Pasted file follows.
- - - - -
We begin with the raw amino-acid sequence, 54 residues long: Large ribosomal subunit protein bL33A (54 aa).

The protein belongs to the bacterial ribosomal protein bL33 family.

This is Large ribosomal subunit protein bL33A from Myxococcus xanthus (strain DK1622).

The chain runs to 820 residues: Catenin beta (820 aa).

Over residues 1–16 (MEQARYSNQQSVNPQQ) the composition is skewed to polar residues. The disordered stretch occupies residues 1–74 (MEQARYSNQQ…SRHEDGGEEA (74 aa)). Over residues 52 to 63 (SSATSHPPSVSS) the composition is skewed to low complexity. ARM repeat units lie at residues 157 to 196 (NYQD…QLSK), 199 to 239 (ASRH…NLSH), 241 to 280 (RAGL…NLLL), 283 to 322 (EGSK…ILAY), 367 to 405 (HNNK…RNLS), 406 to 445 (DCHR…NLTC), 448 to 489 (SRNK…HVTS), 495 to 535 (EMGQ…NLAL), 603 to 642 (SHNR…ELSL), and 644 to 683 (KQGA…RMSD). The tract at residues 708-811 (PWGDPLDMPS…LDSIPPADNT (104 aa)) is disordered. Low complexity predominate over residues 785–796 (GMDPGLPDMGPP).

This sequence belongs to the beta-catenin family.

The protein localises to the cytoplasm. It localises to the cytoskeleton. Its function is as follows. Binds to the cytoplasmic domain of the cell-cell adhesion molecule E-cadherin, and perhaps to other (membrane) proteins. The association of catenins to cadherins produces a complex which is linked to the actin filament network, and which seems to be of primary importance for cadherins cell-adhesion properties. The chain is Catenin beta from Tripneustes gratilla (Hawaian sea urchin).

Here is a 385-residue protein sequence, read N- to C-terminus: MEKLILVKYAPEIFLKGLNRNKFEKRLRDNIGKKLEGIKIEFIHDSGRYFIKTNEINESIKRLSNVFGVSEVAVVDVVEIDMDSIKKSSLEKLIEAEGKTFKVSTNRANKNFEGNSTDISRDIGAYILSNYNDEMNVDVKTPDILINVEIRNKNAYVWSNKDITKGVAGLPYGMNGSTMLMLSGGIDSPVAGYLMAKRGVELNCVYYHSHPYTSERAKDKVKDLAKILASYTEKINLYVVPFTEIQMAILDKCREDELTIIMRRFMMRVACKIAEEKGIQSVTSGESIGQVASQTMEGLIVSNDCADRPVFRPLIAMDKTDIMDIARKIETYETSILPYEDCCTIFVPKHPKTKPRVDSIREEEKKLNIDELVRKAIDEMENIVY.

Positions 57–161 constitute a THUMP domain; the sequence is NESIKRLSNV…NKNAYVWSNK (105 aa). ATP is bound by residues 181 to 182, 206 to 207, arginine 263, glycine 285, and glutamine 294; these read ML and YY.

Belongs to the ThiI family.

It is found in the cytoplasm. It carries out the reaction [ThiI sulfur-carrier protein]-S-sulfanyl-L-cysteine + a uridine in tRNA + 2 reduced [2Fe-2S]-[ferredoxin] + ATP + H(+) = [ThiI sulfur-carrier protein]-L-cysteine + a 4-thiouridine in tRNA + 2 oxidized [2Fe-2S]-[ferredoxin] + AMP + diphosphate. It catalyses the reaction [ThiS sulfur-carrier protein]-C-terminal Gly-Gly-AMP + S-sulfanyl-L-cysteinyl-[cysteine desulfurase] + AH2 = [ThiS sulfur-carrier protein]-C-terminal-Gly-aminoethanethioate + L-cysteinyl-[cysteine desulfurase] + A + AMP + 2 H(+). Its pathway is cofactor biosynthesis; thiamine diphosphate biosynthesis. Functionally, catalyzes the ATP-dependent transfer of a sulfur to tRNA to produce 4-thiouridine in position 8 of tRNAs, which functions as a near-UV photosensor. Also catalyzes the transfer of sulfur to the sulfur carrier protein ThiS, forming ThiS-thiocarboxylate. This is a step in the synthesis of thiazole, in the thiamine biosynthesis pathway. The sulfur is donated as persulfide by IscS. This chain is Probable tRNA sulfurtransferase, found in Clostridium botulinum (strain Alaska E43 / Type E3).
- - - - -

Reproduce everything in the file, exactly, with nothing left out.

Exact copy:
We begin with the raw amino-acid sequence, 54 residues long: Large ribosomal subunit protein bL33A (54 aa).

The protein belongs to the bacterial ribosomal protein bL33 family.

This is Large ribosomal subunit protein bL33A from Myxococcus xanthus (strain DK1622).

The chain runs to 820 residues: Catenin beta (820 aa).

Over residues 1–16 (MEQARYSNQQSVNPQQ) the composition is skewed to polar residues. The disordered stretch occupies residues 1–74 (MEQARYSNQQ…SRHEDGGEEA (74 aa)). Over residues 52 to 63 (SSATSHPPSVSS) the composition is skewed to low complexity. ARM repeat units lie at residues 157 to 196 (NYQD…QLSK), 199 to 239 (ASRH…NLSH), 241 to 280 (RAGL…NLLL), 283 to 322 (EGSK…ILAY), 367 to 405 (HNNK…RNLS), 406 to 445 (DCHR…NLTC), 448 to 489 (SRNK…HVTS), 495 to 535 (EMGQ…NLAL), 603 to 642 (SHNR…ELSL), and 644 to 683 (KQGA…RMSD). The tract at residues 708-811 (PWGDPLDMPS…LDSIPPADNT (104 aa)) is disordered. Low complexity predominate over residues 785–796 (GMDPGLPDMGPP).

This sequence belongs to the beta-catenin family.

The protein localises to the cytoplasm. It localises to the cytoskeleton. Its function is as follows. Binds to the cytoplasmic domain of the cell-cell adhesion molecule E-cadherin, and perhaps to other (membrane) proteins. The association of catenins to cadherins produces a complex which is linked to the actin filament network, and which seems to be of primary importance for cadherins cell-adhesion properties. The chain is Catenin beta from Tripneustes gratilla (Hawaian sea urchin).

Here is a 385-residue protein sequence, read N- to C-terminus: MEKLILVKYAPEIFLKGLNRNKFEKRLRDNIGKKLEGIKIEFIHDSGRYFIKTNEINESIKRLSNVFGVSEVAVVDVVEIDMDSIKKSSLEKLIEAEGKTFKVSTNRANKNFEGNSTDISRDIGAYILSNYNDEMNVDVKTPDILINVEIRNKNAYVWSNKDITKGVAGLPYGMNGSTMLMLSGGIDSPVAGYLMAKRGVELNCVYYHSHPYTSERAKDKVKDLAKILASYTEKINLYVVPFTEIQMAILDKCREDELTIIMRRFMMRVACKIAEEKGIQSVTSGESIGQVASQTMEGLIVSNDCADRPVFRPLIAMDKTDIMDIARKIETYETSILPYEDCCTIFVPKHPKTKPRVDSIREEEKKLNIDELVRKAIDEMENIVY.

Positions 57–161 constitute a THUMP domain; the sequence is NESIKRLSNV…NKNAYVWSNK (105 aa). ATP is bound by residues 181 to 182, 206 to 207, arginine 263, glycine 285, and glutamine 294; these read ML and YY.

Belongs to the ThiI family.

It is found in the cytoplasm. It carries out the reaction [ThiI sulfur-carrier protein]-S-sulfanyl-L-cysteine + a uridine in tRNA + 2 reduced [2Fe-2S]-[ferredoxin] + ATP + H(+) = [ThiI sulfur-carrier protein]-L-cysteine + a 4-thiouridine in tRNA + 2 oxidized [2Fe-2S]-[ferredoxin] + AMP + diphosphate. It catalyses the reaction [ThiS sulfur-carrier protein]-C-terminal Gly-Gly-AMP + S-sulfanyl-L-cysteinyl-[cysteine desulfurase] + AH2 = [ThiS sulfur-carrier protein]-C-terminal-Gly-aminoethanethioate + L-cysteinyl-[cysteine desulfurase] + A + AMP + 2 H(+). Its pathway is cofactor biosynthesis; thiamine diphosphate biosynthesis. Functionally, catalyzes the ATP-dependent transfer of a sulfur to tRNA to produce 4-thiouridine in position 8 of tRNAs, which functions as a near-UV photosensor. Also catalyzes the transfer of sulfur to the sulfur carrier protein ThiS, forming ThiS-thiocarboxylate. This is a step in the synthesis of thiazole, in the thiamine biosynthesis pathway. The sulfur is donated as persulfide by IscS. This chain is Probable tRNA sulfurtransferase, found in Clostridium botulinum (strain Alaska E43 / Type E3).